To relate this to the positions shown in FIGS. 6A and 6B, we will assume that the first set of shoes 86 (comprising two pair of oppositely positioned gripping shoes 86) is positioned forwardly as shown in FIG. 6A, while the second set of shoes 86 are in a rearward position of FIG. 6B. The pressure in the gripping cylinders 180 of the first set of shoes (FIG. 6A) is at a higher level so that the gripper shoes 86 in FIG. 6A firmly engage the side wall of the tunnel. With regard to the second set of gripper shoes 86 (in FIG. 6B) these have just completed their forward propel function, and their gripping cylinders 180 would now have their operating pressure reduced substantially.
To cause the machine to continue on the continuous forward path of travel, the propel cylinders of 182 of the first set of FIG. 6A are now started to be retracted (with their related shoes 86 firmly gripping the tunnel side wall), while the propel cylinders 182 of the other set of shoes (shown in FIG. 6B) are being extended. Thus, the shoes 86 of the second set of FIG. 6B are traveling forwardly at twice the rate of forward travel of the machine 10. At such time as this increment of travel is completed, the second set of shoes 86 in FIG. 6B have reached the forward position of FIG. 6A, while the shoes 86 of the first set have reached the rear position of FIG. 6B. Then the sequence is repeated.
3. Directional Control and Roll Control
These operations will be described mainly with reference to FIGS. 9 through 12.
As discussed previously, it is contemplated that the changes and/or corrections relative to direction and roll will be made while the machine 10 is advancing in the tunnel. Generally, (as is disclosed above) during the normal tunnel boring operation, the positioning cylinders 80 and the roll control cylinders 82 would be in a locking mode so as to provide a redundant load path from the head section 16 into the beam 60 and gantry 66.
Consideration will first be given to the changes in direction of the head section 18. The correction will normally be made by directing greater fluid flow to the propel cylinders 182 of two of the quadrants of gripper shoe mechanisms 58, and less flow to the propel cylinders 182 of the opposite quadrants of gripper mechanisms 58, thus causing one part of the head section 18 to travel forwardly at a more rapid rate than the opposite part. During this time, the four positioning cylinders 80 would be in a float condition. When the proper correction in the direction of the head section 18 is completed, then the four positioning cylinders would then placed back in the lock mode for the normal tunneling operation.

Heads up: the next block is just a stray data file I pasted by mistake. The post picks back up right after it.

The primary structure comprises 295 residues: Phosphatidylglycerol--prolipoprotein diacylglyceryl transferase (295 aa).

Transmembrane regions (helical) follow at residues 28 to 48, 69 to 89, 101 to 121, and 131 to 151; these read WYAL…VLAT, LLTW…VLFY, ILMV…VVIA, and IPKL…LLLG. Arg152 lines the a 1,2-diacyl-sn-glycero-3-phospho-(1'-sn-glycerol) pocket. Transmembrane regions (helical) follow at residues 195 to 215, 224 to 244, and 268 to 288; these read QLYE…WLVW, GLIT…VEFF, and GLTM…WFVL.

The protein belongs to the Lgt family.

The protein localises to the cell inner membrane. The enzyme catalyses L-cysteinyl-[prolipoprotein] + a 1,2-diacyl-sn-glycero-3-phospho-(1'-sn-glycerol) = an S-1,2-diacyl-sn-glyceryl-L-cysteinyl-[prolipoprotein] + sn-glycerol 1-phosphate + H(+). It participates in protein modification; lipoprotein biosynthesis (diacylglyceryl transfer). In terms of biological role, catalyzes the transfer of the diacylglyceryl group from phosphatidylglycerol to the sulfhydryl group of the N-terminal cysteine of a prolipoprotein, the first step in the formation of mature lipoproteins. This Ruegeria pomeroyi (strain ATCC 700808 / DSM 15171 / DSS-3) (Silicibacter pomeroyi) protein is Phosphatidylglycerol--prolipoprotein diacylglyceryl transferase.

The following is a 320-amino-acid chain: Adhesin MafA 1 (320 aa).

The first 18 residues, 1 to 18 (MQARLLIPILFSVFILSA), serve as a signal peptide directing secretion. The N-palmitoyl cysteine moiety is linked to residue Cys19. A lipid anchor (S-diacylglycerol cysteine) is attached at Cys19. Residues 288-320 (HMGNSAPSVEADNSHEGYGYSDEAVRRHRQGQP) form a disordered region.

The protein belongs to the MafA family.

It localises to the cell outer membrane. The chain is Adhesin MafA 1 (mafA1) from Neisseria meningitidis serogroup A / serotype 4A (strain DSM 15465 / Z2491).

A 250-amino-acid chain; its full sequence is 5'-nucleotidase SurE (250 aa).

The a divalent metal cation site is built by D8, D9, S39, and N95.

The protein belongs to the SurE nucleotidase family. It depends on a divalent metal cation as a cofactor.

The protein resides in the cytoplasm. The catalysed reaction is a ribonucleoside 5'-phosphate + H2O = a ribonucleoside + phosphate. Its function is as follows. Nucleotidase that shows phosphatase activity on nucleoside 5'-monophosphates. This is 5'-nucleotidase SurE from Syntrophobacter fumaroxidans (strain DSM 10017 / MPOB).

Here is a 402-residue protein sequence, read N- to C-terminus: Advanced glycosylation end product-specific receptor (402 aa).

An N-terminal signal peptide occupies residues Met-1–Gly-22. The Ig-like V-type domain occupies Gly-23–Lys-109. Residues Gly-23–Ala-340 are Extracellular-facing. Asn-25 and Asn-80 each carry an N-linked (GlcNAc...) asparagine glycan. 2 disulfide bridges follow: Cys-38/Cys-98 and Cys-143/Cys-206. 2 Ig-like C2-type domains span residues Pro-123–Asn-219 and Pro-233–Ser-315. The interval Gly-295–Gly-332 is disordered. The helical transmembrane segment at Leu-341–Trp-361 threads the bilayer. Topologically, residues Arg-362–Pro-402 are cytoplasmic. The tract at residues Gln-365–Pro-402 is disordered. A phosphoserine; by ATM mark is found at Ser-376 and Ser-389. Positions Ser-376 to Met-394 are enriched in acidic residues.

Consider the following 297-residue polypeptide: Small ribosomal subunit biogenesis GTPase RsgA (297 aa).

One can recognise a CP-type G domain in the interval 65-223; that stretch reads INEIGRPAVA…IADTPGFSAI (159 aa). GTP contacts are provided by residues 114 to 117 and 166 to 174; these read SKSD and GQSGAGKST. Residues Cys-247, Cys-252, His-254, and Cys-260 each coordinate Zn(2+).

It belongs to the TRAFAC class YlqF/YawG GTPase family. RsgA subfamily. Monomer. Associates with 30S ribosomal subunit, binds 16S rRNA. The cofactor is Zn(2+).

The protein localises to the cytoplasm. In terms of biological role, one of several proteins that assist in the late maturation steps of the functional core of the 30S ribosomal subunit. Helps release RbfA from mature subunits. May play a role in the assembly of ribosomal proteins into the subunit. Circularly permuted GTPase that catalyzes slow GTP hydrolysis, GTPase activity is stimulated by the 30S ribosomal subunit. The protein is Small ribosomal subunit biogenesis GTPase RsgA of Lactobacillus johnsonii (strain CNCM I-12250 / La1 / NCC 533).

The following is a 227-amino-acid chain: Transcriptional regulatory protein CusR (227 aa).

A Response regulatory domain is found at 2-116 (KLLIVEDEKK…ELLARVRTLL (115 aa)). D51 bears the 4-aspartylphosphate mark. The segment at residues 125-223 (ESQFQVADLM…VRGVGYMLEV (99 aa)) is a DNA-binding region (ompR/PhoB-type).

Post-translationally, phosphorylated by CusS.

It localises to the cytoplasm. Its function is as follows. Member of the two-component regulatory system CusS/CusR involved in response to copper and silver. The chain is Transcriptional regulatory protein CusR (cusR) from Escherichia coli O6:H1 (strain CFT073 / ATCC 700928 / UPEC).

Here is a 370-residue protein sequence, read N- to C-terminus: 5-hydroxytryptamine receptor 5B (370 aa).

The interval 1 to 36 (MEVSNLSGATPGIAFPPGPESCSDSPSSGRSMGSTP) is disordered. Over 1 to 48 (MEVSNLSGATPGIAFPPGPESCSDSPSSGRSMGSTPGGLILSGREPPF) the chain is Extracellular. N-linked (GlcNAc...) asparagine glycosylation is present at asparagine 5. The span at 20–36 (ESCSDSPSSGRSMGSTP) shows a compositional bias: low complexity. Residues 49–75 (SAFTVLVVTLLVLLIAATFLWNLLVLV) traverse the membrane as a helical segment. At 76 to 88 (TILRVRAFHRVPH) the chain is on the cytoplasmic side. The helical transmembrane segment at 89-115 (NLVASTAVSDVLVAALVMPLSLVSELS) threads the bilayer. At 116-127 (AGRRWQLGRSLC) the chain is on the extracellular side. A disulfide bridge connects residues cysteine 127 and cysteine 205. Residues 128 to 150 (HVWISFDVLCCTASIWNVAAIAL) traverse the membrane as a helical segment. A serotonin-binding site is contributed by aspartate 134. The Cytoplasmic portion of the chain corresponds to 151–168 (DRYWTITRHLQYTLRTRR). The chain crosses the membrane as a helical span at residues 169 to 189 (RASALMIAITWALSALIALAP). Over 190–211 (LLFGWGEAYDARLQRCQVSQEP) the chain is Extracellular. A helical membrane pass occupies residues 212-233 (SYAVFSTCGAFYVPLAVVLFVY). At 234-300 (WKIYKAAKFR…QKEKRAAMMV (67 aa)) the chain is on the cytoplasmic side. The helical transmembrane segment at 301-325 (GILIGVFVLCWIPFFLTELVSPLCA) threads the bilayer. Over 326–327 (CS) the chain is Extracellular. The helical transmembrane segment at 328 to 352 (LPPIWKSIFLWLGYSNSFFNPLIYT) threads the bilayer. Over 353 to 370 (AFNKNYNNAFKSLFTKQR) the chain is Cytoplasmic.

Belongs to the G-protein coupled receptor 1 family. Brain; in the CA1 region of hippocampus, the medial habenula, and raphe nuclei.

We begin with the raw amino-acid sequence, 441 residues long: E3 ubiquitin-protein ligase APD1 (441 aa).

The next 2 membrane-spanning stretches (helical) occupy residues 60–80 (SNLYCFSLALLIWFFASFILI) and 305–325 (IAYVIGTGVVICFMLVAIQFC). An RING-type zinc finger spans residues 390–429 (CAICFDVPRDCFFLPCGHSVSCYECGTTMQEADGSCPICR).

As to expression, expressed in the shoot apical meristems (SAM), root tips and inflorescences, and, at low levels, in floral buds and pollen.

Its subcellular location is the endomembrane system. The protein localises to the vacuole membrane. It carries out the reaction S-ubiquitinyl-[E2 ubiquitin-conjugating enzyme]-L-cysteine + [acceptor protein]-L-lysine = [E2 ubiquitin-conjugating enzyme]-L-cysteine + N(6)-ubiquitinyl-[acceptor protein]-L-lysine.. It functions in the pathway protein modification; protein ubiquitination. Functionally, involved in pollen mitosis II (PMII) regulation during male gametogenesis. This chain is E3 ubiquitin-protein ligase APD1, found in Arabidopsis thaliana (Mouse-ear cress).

Another possibility is that the directional control could be accomplished by extending and retracting the cylinders 80 in a predetermined manner to obtain the desired change in direction. This could be accomplished, for example, while the machine 10 is stationary in the tunnel, and the gripper shoes 86 exerting possibly a lower pressure against the tunnel side wall. In this mode of operation, the beam 60 would be reacting the torque loads (and possibly other loads) through the gantry 66 into the tunnel side wall, with the positioning pads 74 of the gantry 66 being pressed against the tunnel side wall. Therefore, the positioning cylinders 254 for the gantry 66 would be in a lock position, or conceivably could be extended forwardly or rearwardly, as needed, depending upon precisely how the repositioning of the cutterhead 18 is being accomplished.
As indicated previously, roll control would normally be accomplished while the gripper shoes 86 are advancing in the tunnel. When the roll control is being accomplished, the positioning shoes or pads 74 of the gantry 66 would be pressing against the tunnel side wall.
As the gripper shoes 86 are advancing in the tunnel in its regrip mode of operation, the roll control cylinders 82 are operated as shown in FIG. 12, with one cylinder 82-L or 82-R being extended, and the other being retracted. This will exert a torque load into the support structure 36.
During this period of roll correction, the torque loads from the head section 18 would be transmitted into the main beam 60 to the gantry 66 and into the tunnel wall.
Various modifications could be made without departing from the teachings of the present. For example, the specific dimensions, number of components, specific relative locations, configuration and other items could be varied without departing from the basic teachings of the present invention. Also, while cylinders are shown as means for propelling, positioning, and in general exerting compression and tension forces, within the broader scope of the present invention other actuating devices could be employed to serve such functions and also to provide force moments to perform various functions of the present invention.
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|U.S. Classification||299/31, 299/33|
|International Classification||E21D9/06, E21D9/10, E21D9/087|
|Cooperative Classification||E21D9/1093, E21D9/0621|
|European Classification||E21D9/06D, E21D9/10M|
|Sep 19, 2002||FPAY||Fee payment|
Year of fee payment: 4
|Oct 25, 2006||REMI||Maintenance fee reminder mailed|
|Apr 6, 2007||LAPS||Lapse for failure to pay maintenance fees|
|Jun 5, 2007||FP||Expired due to failure to pay maintenance fee|
Effective date: 20070406